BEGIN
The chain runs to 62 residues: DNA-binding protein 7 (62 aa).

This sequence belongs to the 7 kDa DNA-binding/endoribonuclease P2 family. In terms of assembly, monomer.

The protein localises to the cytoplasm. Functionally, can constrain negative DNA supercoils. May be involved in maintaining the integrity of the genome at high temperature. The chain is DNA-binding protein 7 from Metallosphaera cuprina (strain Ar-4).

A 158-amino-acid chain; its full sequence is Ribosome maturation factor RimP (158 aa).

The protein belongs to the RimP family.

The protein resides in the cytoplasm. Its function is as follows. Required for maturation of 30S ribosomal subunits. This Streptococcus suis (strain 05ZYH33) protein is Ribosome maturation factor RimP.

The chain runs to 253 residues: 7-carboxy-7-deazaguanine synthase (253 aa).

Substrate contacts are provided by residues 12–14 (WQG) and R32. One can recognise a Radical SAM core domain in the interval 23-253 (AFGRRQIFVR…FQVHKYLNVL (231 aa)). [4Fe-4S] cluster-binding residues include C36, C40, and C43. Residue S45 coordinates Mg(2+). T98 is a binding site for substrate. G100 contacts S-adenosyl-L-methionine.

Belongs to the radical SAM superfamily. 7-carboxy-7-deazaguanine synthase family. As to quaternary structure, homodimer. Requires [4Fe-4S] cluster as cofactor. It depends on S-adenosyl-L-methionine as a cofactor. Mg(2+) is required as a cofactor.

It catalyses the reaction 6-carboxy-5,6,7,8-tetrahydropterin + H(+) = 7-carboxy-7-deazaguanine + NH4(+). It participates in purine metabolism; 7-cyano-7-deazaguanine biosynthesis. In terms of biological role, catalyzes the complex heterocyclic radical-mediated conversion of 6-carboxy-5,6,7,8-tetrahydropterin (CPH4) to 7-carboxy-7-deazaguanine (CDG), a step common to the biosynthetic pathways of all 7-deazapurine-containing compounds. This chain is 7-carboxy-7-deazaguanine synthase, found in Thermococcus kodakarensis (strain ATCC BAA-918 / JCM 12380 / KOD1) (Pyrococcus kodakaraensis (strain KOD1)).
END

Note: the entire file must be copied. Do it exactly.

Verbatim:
The chain runs to 62 residues: DNA-binding protein 7 (62 aa).

This sequence belongs to the 7 kDa DNA-binding/endoribonuclease P2 family. In terms of assembly, monomer.

The protein localises to the cytoplasm. Functionally, can constrain negative DNA supercoils. May be involved in maintaining the integrity of the genome at high temperature. The chain is DNA-binding protein 7 from Metallosphaera cuprina (strain Ar-4).

A 158-amino-acid chain; its full sequence is Ribosome maturation factor RimP (158 aa).

The protein belongs to the RimP family.

The protein resides in the cytoplasm. Its function is as follows. Required for maturation of 30S ribosomal subunits. This Streptococcus suis (strain 05ZYH33) protein is Ribosome maturation factor RimP.

The chain runs to 253 residues: 7-carboxy-7-deazaguanine synthase (253 aa).

Substrate contacts are provided by residues 12–14 (WQG) and R32. One can recognise a Radical SAM core domain in the interval 23-253 (AFGRRQIFVR…FQVHKYLNVL (231 aa)). [4Fe-4S] cluster-binding residues include C36, C40, and C43. Residue S45 coordinates Mg(2+). T98 is a binding site for substrate. G100 contacts S-adenosyl-L-methionine.

Belongs to the radical SAM superfamily. 7-carboxy-7-deazaguanine synthase family. As to quaternary structure, homodimer. Requires [4Fe-4S] cluster as cofactor. It depends on S-adenosyl-L-methionine as a cofactor. Mg(2+) is required as a cofactor.

It catalyses the reaction 6-carboxy-5,6,7,8-tetrahydropterin + H(+) = 7-carboxy-7-deazaguanine + NH4(+). It participates in purine metabolism; 7-cyano-7-deazaguanine biosynthesis. In terms of biological role, catalyzes the complex heterocyclic radical-mediated conversion of 6-carboxy-5,6,7,8-tetrahydropterin (CPH4) to 7-carboxy-7-deazaguanine (CDG), a step common to the biosynthetic pathways of all 7-deazapurine-containing compounds. This chain is 7-carboxy-7-deazaguanine synthase, found in Thermococcus kodakarensis (strain ATCC BAA-918 / JCM 12380 / KOD1) (Pyrococcus kodakaraensis (strain KOD1)).